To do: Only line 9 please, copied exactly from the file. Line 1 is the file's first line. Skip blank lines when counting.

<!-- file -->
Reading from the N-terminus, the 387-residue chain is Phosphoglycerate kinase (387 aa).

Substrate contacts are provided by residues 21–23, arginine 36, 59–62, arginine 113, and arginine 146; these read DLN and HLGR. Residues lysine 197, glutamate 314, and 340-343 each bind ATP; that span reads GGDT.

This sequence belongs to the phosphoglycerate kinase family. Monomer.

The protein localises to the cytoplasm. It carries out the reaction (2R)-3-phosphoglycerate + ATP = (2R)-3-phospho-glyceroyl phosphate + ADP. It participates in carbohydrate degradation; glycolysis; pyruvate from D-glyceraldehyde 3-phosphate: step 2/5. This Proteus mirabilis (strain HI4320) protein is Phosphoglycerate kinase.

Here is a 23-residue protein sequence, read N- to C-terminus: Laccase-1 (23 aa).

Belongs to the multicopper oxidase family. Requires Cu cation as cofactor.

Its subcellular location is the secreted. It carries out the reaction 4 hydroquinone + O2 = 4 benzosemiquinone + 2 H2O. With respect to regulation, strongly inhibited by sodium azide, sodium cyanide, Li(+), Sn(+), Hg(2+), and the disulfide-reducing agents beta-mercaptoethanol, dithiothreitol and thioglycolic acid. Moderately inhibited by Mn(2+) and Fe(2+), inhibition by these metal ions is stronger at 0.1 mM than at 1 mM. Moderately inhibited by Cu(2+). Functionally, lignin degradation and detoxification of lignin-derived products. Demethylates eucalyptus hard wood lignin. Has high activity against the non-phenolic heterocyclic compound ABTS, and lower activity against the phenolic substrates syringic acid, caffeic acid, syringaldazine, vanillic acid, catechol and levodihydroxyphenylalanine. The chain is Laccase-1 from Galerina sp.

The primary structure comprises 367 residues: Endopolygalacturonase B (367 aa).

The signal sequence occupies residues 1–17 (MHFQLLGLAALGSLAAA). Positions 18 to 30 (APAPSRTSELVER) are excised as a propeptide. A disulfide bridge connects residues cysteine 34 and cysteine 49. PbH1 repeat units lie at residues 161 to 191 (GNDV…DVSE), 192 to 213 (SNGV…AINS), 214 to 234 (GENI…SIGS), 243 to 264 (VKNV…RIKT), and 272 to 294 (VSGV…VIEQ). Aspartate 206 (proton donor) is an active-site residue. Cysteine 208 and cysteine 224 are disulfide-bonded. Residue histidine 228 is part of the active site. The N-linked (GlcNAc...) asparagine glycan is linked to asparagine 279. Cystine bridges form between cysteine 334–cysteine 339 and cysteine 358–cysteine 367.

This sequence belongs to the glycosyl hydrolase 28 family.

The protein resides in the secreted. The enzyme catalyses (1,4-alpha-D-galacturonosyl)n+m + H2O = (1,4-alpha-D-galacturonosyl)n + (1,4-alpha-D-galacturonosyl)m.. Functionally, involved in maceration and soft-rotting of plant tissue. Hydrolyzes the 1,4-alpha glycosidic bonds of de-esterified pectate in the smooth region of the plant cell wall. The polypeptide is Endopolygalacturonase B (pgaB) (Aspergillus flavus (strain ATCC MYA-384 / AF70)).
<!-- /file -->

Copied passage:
The signal sequence occupies residues 1–17 (MHFQLLGLAALGSLAAA). Positions 18 to 30 (APAPSRTSELVER) are excised as a propeptide. A disulfide bridge connects residues cysteine 34 and cysteine 49. PbH1 repeat units lie at residues 161 to 191 (GNDV…DVSE), 192 to 213 (SNGV…AINS), 214 to 234 (GENI…SIGS), 243 to 264 (VKNV…RIKT), and 272 to 294 (VSGV…VIEQ). Aspartate 206 (proton donor) is an active-site residue. Cysteine 208 and cysteine 224 are disulfide-bonded. Residue histidine 228 is part of the active site. The N-linked (GlcNAc...) asparagine glycan is linked to asparagine 279. Cystine bridges form between cysteine 334–cysteine 339 and cysteine 358–cysteine 367.